6. Jul 28, 2005 #5

    brewnog

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    Thanks Q, I knew I could rely on someone else to bring clarity to this thread! :smile:
     
  7. Jul 29, 2005 #6
    Also the flat bed truck would deccelerate ever so slightly. At last we can understand how "kit" from nightrider drove into the moving truck!
     
  8. Aug 2, 2005 #7
    So, the stationary observer, after a period of time, would eventually measure the speed of the car to be 60 + 50? This is assuming that he has supplied the same amount of pressure on the accelerator pedal to accelerate to 60 mph while on the flatbed. However, initially, the stationary observer would see the car match and overcome the flatbed truck velocity as it negotiates the ramp. Does this make sense?
     
  9. Aug 3, 2005 #8

    Q_Goest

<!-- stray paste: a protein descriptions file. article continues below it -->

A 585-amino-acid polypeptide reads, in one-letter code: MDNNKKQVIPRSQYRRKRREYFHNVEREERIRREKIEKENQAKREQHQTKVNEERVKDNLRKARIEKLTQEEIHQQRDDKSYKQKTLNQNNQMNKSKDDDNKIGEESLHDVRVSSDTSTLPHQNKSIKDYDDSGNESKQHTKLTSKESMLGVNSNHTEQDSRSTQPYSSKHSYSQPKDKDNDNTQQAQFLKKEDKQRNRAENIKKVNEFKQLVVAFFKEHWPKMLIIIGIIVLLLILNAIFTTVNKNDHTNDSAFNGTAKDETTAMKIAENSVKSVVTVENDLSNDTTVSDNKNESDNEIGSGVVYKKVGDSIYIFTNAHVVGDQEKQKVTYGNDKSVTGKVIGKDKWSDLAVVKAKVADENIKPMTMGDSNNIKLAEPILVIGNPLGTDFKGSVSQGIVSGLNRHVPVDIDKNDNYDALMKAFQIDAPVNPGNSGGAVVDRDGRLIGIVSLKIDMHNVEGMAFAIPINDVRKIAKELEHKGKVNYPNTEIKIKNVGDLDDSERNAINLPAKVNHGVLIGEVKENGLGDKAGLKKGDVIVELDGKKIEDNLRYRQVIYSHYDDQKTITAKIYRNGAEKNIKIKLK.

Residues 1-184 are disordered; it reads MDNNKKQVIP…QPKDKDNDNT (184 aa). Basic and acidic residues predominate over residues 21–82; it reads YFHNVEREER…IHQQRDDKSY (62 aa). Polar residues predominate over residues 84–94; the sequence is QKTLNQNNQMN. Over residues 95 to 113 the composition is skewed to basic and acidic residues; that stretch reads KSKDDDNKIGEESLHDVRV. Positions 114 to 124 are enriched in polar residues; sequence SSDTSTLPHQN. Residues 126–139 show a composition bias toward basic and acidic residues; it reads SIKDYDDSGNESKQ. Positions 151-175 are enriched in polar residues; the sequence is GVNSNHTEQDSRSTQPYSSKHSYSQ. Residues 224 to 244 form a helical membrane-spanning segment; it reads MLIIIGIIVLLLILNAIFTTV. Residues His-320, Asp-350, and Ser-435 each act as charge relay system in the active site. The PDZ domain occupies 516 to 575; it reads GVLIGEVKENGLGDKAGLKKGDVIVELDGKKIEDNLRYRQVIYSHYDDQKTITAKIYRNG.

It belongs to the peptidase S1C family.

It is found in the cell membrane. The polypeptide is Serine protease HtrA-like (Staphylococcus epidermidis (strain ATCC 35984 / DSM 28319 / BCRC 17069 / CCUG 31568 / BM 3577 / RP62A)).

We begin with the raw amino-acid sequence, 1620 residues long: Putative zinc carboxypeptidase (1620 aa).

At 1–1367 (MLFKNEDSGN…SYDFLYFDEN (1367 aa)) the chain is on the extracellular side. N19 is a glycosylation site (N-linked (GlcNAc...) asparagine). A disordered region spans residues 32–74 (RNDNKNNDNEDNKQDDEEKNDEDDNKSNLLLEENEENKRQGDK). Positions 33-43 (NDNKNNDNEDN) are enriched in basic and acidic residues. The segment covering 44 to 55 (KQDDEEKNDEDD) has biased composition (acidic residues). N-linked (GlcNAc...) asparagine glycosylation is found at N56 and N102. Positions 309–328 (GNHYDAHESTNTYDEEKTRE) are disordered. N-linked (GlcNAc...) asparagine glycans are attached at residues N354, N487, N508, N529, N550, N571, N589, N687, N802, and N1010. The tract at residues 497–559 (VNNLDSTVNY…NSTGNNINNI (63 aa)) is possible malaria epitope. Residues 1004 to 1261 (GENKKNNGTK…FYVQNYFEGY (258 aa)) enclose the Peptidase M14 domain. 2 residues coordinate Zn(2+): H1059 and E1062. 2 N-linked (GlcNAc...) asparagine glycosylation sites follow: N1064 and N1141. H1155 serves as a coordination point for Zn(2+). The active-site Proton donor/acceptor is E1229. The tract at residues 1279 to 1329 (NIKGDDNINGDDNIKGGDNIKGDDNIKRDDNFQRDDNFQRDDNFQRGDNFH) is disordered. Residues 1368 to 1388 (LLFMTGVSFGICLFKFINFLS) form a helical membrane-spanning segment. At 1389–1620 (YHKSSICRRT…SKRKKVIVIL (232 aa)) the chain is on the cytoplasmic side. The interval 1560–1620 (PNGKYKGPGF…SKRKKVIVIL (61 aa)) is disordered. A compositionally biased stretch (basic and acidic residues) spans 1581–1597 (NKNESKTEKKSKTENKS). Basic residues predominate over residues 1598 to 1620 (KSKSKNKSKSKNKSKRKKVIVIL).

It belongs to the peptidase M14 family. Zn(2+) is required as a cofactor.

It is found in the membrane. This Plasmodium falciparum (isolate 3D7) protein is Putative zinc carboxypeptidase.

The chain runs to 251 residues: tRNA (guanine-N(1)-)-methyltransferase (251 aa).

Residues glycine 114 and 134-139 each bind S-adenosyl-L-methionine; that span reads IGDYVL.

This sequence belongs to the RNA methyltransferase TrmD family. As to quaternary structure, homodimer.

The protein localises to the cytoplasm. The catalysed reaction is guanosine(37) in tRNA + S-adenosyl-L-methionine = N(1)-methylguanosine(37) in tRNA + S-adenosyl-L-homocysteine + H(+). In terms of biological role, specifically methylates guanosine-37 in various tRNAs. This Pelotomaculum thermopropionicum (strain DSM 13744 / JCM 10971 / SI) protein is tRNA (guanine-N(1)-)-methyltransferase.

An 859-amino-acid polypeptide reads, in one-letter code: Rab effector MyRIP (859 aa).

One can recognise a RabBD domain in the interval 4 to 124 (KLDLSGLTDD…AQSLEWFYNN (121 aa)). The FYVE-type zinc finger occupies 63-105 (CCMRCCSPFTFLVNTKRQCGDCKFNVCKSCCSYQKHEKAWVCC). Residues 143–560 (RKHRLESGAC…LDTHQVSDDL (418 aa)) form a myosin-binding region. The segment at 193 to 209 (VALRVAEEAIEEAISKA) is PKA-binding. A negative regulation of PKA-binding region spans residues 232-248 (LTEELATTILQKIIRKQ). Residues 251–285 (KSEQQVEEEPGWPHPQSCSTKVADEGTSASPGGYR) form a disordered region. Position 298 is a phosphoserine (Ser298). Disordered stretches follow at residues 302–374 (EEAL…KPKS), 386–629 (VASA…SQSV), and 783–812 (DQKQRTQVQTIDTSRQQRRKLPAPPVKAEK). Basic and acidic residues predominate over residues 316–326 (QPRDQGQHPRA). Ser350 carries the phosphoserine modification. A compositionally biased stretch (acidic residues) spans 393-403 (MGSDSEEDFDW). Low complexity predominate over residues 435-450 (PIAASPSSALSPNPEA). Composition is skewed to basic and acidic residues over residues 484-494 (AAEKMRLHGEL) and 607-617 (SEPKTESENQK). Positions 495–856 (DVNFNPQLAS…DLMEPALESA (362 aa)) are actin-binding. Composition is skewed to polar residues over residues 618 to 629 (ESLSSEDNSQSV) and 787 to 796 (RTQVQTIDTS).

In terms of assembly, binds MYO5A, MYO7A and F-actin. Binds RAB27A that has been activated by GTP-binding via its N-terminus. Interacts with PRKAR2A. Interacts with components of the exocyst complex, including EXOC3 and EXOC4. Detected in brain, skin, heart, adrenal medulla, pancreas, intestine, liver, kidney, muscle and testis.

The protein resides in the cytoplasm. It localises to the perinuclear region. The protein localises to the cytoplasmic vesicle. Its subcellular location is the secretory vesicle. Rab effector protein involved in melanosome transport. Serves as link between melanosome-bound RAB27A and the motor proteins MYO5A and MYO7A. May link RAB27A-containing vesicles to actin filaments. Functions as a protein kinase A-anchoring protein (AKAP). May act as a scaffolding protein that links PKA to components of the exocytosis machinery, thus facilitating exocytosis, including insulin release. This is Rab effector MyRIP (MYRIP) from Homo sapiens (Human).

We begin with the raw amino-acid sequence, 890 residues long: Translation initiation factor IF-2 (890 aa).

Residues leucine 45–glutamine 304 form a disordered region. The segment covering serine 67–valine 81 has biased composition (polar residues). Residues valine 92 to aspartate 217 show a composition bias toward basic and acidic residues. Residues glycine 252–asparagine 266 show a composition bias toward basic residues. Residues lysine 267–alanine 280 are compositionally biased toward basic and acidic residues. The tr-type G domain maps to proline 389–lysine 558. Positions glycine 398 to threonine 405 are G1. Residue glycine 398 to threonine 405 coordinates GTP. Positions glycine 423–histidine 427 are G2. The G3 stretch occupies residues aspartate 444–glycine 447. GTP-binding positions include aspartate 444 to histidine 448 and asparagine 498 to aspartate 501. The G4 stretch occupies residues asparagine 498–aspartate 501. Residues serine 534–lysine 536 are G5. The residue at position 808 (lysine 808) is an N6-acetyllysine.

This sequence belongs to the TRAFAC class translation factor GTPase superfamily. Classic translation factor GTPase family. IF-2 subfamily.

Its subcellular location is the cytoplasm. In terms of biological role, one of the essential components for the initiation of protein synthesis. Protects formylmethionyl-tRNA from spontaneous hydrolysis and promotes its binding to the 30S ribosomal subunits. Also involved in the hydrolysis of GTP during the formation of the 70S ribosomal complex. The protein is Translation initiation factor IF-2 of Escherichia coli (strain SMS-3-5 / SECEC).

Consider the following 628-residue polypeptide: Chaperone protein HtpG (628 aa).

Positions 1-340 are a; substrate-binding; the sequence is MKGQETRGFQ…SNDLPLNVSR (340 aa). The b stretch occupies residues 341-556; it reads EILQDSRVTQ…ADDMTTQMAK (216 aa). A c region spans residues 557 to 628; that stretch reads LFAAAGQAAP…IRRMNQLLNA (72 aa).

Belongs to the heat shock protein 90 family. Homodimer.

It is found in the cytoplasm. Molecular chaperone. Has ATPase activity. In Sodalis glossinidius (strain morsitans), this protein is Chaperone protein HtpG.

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    mpmendez, Just to make sure I understand what you're asking. If the flat bed truck had an exceeding long bed (ie: on the order of a mile or so), and if the car had topped out at 60 before hitting this ramp, and if the car's accelerator was fixed in that position, then it would eventually get to 60 mph again with respect to the flatbed truck with one big exception. In fact, the largest force on the vehicle is air drag, so the air drag would be much higher. If it were to go 60 mph on the back of the truck, and if the truck were going 50 mph with respect to the ground, the car would have to be going 110 mph and it would 'feel' the wind at that velocity. That's a whole lot more wind resistance than 60 mph. So in truth, no it would never get up to that speed. Wind resistance would prevent it from doing so, but otherwise the logic you provided is correct.